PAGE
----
A group of more than 4,000 religious sisters and clergy, including priests, brothers and deacons, sent a letter to every U.S. senator, member of Congress and President Donald Trump voicing support for the refugee resettlement program.
Lutheran Immigration and Refugee Service is "cautiously hopeful" resettlement will return to the numbers that had been planned for 2017.
Catholic leaders have expressed concern for tens of thousands of Iraqi Christian refugees sheltering in Jordan as access to international aid tightens with crises deepening in the Middle East and elsewhere.
Catholic Charities of Tennessee executive director Pam Russo delivered the "devastating news" to 13 employees in the agency's Refugee Resettlement office Feb. 23 that they no longer had jobs.
"We had to close tremendous budget gaps and we didn't see another way to do it," Russo said. "We really looked at every possible way of maintaining our current staff level and we could not make it work."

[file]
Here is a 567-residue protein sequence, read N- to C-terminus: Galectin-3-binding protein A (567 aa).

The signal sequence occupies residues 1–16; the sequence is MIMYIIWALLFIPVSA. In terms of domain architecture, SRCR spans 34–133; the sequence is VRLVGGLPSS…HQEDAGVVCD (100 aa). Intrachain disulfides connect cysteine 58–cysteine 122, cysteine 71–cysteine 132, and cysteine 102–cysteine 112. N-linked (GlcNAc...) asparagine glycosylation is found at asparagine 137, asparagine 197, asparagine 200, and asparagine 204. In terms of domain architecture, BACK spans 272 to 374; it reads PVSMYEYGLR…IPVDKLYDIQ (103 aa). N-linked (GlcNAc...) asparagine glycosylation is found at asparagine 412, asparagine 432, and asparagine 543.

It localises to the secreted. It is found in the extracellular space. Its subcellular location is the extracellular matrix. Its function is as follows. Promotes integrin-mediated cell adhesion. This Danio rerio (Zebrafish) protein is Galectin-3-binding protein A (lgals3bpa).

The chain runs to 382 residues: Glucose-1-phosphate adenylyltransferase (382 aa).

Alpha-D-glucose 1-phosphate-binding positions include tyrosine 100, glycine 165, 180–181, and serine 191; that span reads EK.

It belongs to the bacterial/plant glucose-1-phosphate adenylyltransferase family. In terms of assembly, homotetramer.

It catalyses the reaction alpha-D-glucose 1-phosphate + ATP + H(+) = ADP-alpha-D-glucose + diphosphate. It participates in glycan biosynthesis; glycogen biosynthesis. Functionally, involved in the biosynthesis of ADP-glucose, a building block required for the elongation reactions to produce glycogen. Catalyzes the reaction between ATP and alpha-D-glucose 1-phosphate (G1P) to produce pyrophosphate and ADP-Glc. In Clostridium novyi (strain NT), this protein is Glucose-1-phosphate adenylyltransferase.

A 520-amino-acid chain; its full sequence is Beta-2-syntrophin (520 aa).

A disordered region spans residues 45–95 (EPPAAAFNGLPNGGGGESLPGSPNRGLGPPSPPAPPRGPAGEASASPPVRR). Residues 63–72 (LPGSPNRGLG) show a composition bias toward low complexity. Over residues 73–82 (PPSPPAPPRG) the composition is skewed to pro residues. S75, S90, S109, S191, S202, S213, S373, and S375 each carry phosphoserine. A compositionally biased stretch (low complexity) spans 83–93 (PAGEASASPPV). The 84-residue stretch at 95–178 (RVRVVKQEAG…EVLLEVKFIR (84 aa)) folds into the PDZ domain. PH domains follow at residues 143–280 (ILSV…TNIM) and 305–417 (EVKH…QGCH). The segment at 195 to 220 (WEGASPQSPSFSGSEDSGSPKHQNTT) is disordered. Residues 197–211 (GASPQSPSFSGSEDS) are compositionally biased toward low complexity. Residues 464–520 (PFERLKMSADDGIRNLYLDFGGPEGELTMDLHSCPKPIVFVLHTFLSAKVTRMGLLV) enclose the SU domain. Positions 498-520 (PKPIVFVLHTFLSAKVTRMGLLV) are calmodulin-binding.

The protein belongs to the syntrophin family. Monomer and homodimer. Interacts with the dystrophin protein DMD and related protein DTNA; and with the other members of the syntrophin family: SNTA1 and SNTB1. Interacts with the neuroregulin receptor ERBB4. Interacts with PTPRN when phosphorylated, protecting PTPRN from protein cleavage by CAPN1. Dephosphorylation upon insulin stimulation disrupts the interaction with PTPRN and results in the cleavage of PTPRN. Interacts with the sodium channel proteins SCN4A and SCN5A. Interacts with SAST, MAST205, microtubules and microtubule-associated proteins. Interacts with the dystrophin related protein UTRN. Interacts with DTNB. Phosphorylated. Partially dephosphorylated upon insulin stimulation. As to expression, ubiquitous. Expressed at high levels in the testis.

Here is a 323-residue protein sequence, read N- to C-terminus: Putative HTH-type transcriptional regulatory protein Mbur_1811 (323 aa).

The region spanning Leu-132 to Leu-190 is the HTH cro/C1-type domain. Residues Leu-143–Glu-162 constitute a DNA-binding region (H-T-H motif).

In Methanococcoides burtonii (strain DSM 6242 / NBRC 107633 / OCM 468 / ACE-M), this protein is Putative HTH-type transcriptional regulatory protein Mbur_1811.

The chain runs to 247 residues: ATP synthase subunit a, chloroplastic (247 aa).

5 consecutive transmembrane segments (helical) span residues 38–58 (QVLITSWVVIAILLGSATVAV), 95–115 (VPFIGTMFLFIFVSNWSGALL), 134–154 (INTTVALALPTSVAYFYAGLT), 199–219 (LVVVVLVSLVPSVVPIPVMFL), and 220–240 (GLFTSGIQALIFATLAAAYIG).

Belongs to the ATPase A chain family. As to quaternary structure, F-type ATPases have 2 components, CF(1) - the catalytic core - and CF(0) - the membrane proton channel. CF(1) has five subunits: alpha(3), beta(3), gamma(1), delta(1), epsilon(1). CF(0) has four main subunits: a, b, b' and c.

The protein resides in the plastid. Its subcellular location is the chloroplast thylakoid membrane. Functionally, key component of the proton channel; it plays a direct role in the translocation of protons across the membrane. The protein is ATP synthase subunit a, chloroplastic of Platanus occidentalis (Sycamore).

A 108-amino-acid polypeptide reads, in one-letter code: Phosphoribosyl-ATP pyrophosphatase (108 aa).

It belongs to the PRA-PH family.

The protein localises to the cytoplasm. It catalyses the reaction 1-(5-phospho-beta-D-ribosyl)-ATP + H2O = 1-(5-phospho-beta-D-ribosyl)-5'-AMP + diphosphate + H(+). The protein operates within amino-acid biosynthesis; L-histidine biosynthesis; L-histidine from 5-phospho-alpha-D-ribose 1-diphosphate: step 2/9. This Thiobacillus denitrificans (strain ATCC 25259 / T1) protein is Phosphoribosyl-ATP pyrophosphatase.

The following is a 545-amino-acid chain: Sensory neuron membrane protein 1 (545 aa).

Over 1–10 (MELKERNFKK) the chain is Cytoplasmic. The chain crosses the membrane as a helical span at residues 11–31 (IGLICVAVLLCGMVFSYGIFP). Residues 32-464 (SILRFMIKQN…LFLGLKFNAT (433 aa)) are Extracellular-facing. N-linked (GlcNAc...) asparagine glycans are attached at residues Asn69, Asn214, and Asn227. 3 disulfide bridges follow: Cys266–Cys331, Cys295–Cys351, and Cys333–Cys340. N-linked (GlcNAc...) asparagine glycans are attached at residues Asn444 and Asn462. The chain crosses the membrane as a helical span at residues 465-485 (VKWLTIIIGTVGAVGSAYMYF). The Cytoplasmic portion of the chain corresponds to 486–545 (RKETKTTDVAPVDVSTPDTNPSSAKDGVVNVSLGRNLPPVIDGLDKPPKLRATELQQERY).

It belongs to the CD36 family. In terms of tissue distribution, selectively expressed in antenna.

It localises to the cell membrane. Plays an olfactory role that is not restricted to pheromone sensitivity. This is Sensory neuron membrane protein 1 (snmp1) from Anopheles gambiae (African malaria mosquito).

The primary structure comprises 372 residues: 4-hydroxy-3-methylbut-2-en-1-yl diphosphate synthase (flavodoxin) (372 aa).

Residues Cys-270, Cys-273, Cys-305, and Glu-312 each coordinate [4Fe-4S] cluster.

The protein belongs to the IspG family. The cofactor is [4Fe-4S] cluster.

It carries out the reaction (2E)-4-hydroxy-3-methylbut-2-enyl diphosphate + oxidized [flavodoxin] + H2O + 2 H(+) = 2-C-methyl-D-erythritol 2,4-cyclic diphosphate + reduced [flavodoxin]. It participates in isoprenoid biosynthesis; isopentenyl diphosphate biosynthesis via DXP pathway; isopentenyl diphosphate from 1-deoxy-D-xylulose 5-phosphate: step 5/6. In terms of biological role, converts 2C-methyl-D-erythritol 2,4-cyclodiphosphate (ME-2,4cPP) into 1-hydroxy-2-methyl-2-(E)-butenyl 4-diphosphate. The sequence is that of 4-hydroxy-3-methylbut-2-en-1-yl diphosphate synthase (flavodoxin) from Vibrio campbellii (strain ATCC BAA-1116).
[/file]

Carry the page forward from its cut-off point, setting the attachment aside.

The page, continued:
Refugee issue in 2016: Estimates this year placed the number of immigrants worldwide at 65 million — 21 million of them refugees — with many millions more labeled "internally displaced" only because they still live within the borders of their birth country. Refugees and what to do about the situation raised continued attention during the marathon presidential race. The United States, cognizant of the swelling number of refugees, accepted roughly 100,000 from around the world for fiscal 2016, which ran Oct. 1, 2015, through Sept. 30, and announced its intent to accept 110,000 in fiscal 2017.
Greek Refugees: "I’m afraid it’s not going to last," Alexis Papahelas, executive editor of Kathimerini, Greece’s premier newspaper, said of the current cordial relations.
Making a Difference. Worldwide the refugee population has swelled to more than 65 million -- four times what it was a decade ago.
Francis Chronicles: The meal was part reunion, part progress report for Francis and the 21 refugees brought to Rome by the Vatican.
Migrants with no representation are more likely to lose their asylum claims than those who do get legal counsel, according to a report by the Jesuit Refugee Service/USA.
"Children, many of whom are babies and toddlers, do not belong in jails, nor do their mothers, who've acted only to protect and save the lives of their children."